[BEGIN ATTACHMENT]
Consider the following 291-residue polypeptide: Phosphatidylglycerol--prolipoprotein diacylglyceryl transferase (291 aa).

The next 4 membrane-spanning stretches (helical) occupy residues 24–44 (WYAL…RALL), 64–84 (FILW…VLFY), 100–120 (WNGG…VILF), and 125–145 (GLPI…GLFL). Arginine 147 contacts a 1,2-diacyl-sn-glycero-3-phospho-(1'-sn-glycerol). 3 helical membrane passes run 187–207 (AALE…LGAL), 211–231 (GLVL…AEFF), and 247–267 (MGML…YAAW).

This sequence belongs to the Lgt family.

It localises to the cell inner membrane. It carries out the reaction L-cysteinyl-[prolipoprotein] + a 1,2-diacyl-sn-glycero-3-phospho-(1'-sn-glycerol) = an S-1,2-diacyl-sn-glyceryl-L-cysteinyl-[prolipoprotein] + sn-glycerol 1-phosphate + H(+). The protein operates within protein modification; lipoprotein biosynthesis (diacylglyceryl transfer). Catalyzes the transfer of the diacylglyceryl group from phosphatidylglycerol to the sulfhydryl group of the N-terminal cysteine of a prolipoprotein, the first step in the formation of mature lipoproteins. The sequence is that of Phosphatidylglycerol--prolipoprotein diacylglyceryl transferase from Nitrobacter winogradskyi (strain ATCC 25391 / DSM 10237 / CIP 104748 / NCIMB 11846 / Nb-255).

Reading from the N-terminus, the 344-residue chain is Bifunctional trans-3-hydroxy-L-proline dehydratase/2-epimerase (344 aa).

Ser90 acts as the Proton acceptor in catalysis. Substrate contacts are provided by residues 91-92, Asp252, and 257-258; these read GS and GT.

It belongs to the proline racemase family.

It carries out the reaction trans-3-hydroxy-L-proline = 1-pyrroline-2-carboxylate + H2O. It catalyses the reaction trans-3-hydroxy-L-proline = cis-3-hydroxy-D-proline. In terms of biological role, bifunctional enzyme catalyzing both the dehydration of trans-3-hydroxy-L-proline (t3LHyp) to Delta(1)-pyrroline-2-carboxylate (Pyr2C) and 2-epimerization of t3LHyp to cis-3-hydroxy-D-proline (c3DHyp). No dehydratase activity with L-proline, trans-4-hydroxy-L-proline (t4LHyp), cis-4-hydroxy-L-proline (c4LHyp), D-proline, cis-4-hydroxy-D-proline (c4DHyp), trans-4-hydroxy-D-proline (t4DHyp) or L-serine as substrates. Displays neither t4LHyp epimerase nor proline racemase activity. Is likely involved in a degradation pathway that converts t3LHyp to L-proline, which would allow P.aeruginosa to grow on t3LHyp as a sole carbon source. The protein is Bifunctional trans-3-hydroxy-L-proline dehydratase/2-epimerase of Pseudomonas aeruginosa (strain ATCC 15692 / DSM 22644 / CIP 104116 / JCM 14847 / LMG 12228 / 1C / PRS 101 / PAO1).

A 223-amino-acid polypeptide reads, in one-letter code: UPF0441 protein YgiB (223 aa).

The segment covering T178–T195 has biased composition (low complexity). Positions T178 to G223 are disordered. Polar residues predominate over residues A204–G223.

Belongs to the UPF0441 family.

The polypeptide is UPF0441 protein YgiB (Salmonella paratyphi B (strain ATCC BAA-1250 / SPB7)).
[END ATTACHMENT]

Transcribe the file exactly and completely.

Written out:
Consider the following 291-residue polypeptide: Phosphatidylglycerol--prolipoprotein diacylglyceryl transferase (291 aa).

The next 4 membrane-spanning stretches (helical) occupy residues 24–44 (WYAL…RALL), 64–84 (FILW…VLFY), 100–120 (WNGG…VILF), and 125–145 (GLPI…GLFL). Arginine 147 contacts a 1,2-diacyl-sn-glycero-3-phospho-(1'-sn-glycerol). 3 helical membrane passes run 187–207 (AALE…LGAL), 211–231 (GLVL…AEFF), and 247–267 (MGML…YAAW).

This sequence belongs to the Lgt family.

It localises to the cell inner membrane. It carries out the reaction L-cysteinyl-[prolipoprotein] + a 1,2-diacyl-sn-glycero-3-phospho-(1'-sn-glycerol) = an S-1,2-diacyl-sn-glyceryl-L-cysteinyl-[prolipoprotein] + sn-glycerol 1-phosphate + H(+). The protein operates within protein modification; lipoprotein biosynthesis (diacylglyceryl transfer). Catalyzes the transfer of the diacylglyceryl group from phosphatidylglycerol to the sulfhydryl group of the N-terminal cysteine of a prolipoprotein, the first step in the formation of mature lipoproteins. The sequence is that of Phosphatidylglycerol--prolipoprotein diacylglyceryl transferase from Nitrobacter winogradskyi (strain ATCC 25391 / DSM 10237 / CIP 104748 / NCIMB 11846 / Nb-255).

Reading from the N-terminus, the 344-residue chain is Bifunctional trans-3-hydroxy-L-proline dehydratase/2-epimerase (344 aa).

Ser90 acts as the Proton acceptor in catalysis. Substrate contacts are provided by residues 91-92, Asp252, and 257-258; these read GS and GT.

It belongs to the proline racemase family.

It carries out the reaction trans-3-hydroxy-L-proline = 1-pyrroline-2-carboxylate + H2O. It catalyses the reaction trans-3-hydroxy-L-proline = cis-3-hydroxy-D-proline. In terms of biological role, bifunctional enzyme catalyzing both the dehydration of trans-3-hydroxy-L-proline (t3LHyp) to Delta(1)-pyrroline-2-carboxylate (Pyr2C) and 2-epimerization of t3LHyp to cis-3-hydroxy-D-proline (c3DHyp). No dehydratase activity with L-proline, trans-4-hydroxy-L-proline (t4LHyp), cis-4-hydroxy-L-proline (c4LHyp), D-proline, cis-4-hydroxy-D-proline (c4DHyp), trans-4-hydroxy-D-proline (t4DHyp) or L-serine as substrates. Displays neither t4LHyp epimerase nor proline racemase activity. Is likely involved in a degradation pathway that converts t3LHyp to L-proline, which would allow P.aeruginosa to grow on t3LHyp as a sole carbon source. The protein is Bifunctional trans-3-hydroxy-L-proline dehydratase/2-epimerase of Pseudomonas aeruginosa (strain ATCC 15692 / DSM 22644 / CIP 104116 / JCM 14847 / LMG 12228 / 1C / PRS 101 / PAO1).

A 223-amino-acid polypeptide reads, in one-letter code: UPF0441 protein YgiB (223 aa).

The segment covering T178–T195 has biased composition (low complexity). Positions T178 to G223 are disordered. Polar residues predominate over residues A204–G223.

Belongs to the UPF0441 family.

The polypeptide is UPF0441 protein YgiB (Salmonella paratyphi B (strain ATCC BAA-1250 / SPB7)).